CatOS has a very easy to use command-line interface and has traditionally supported bulk administration tasks much more effectively than Cisco IOS. These are important features when configuring a device that potentially has more than 500 ports.
The ability to perform bulk administration tasks has been addressed in later releases of Cisco IOS.
Unlike Cisco IOS, which has many configuration modes and different commands, CatOS provides three basic types of commands:
- set— These commands apply some configuration to the switch. For example, the set system name command is used to configure the switch name.
- clear— These commands remove some configuration from the switch.
- show— These commands display configuration status information, which allows you to verify the operational configuration.
Other commands are used for system management, such as copy and write; however, for configuration tasks, you will only ever use the set and clear commands and then use show commands to verify your configuration.
Many chassis-based CatOS switches support optional Layer 3 routing modules (e.g., Catalyst 5000/5500 RSM, Catalyst 6000/6500 MSFC), which include their own Cisco IOS. This means that the module essentially just uses the switch chassis for power and network connectivity, with management of the module performed separately from the Supervisor that runs the switch. When CatOS is used to manage the Layer 2 switching component, and Cisco IOS is used to manage the Layer 3 routing component, the switch is said to be managed using hybrid IOS, because two different operating systems (CatOS and Cisco IOS) are used to manage the switch.
Cisco plans to eventually phase out CatOS, moving all switching platforms to Cisco IOS, which will allow for a uniform management interface across all Cisco switches and routers, as well as better integration of Cisco switching and routing features.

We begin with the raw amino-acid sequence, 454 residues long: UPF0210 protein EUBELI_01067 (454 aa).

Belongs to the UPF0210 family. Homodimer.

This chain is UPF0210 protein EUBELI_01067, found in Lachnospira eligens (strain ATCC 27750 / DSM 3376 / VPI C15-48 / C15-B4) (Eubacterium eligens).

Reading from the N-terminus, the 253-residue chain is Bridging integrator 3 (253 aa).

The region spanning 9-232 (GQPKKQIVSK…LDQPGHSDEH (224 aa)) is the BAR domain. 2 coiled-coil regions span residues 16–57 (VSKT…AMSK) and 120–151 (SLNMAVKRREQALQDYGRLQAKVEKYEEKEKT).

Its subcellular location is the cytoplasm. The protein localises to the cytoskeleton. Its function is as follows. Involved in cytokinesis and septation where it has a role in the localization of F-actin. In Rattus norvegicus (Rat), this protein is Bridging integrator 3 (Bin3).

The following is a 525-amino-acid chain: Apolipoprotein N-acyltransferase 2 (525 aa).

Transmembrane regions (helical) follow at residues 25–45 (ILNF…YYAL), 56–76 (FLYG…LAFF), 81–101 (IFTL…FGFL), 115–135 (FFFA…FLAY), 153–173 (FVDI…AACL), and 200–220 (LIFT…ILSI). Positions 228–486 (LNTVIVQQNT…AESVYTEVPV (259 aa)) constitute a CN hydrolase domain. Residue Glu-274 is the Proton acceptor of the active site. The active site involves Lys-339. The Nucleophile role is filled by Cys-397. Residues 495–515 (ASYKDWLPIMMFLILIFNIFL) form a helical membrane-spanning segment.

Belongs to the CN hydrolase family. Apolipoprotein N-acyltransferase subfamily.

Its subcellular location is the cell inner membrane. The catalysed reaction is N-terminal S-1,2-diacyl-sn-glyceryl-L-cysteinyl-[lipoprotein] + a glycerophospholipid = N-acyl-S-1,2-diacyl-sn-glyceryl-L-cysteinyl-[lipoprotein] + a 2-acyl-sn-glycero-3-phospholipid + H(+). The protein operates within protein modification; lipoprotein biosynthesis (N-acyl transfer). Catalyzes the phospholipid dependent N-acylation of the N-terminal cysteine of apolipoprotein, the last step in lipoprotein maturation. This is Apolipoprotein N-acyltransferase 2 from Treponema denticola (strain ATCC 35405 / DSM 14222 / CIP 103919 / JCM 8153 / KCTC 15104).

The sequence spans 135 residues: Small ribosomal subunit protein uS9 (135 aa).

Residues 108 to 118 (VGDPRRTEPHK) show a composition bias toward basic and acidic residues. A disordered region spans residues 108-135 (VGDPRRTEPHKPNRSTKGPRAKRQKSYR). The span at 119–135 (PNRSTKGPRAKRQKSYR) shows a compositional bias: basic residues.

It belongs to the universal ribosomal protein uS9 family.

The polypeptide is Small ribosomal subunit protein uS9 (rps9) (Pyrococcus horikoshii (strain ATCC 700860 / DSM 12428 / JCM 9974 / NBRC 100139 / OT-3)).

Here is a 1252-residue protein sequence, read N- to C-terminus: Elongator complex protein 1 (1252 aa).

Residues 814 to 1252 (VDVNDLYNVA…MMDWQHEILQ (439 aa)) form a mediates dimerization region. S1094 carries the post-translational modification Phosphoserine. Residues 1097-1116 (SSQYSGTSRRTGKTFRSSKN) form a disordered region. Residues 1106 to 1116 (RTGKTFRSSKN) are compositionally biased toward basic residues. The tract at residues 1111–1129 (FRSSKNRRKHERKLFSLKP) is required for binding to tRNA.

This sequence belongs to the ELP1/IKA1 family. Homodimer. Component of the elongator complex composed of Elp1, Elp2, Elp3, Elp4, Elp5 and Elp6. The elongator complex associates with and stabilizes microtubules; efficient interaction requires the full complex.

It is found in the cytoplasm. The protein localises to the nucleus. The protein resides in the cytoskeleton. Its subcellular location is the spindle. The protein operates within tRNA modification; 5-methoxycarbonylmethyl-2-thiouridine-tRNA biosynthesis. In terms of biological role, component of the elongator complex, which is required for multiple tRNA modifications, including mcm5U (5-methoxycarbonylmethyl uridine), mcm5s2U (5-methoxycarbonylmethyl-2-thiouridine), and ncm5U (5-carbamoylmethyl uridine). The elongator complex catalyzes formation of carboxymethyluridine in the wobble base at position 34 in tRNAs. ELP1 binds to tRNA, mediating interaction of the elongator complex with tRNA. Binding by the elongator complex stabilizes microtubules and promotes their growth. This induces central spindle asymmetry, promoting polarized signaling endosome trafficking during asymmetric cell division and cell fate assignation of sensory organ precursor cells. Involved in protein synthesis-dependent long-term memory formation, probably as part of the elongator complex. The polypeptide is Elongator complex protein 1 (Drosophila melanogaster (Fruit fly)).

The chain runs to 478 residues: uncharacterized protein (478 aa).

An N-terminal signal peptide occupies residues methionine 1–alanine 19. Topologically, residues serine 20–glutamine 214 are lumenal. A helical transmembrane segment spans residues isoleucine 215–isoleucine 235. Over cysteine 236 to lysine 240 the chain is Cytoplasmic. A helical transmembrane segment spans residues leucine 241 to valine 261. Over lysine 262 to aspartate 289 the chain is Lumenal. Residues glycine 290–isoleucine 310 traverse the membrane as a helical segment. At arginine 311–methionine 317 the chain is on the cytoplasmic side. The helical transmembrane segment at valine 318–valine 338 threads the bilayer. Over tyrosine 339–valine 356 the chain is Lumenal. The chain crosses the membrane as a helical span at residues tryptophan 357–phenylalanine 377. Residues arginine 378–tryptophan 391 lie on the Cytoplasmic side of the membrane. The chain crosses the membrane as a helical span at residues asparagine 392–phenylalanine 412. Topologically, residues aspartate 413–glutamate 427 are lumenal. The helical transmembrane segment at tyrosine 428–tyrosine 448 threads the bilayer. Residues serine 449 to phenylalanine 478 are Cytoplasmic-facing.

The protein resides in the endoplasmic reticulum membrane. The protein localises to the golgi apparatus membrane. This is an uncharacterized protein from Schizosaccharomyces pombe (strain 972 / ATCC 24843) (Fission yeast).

Today, the following platforms are based upon Cisco IOS:
- Catalyst 2900XL/3500XL
- Catalyst 2950/3550/3750
- Catalyst 4000/4500 Supervisor 3/4
- Catalyst 6000/6500 with MSFC running native IOS
As you can see from the preceding list, the Catalyst 4000/4500 and Catalyst 6000/6500 switches can either run CatOS or Cisco IOS, which leads to the question: Which operating system should I run? On the Catalyst 4000/4500, the operating system is tied to the type of Supervisor engine, and normally the much higher performance capabilities and integrated Layer 3 switching capabilities of the Cisco IOS-based Supervisor 3/4 engines make them the obvious choice. It should be noted, however, that many features are still present in CatOS that are not present in Cisco IOS and that many new features are first released into CatOS code before Cisco IOS. This applies also to the Catalyst 6000/6500, where you can use either CatOS or Cisco IOS regardless of the Supervisor engine installed.
Although CatOS still leads the development efforts in terms of new features over comparative Cisco IOS features, Cisco has indicated that this is short lived, with a goal of introducing feature parity and then focusing on the development of new features on Cisco IOS.
Although Cisco IOS might be the way of the future, for now and many years to come, there still exists a large deployment of CatOS-based switches. This means you must ideally be proficient in both Cisco IOS and CatOS if you want to design, implement, and support Cisco switched networks.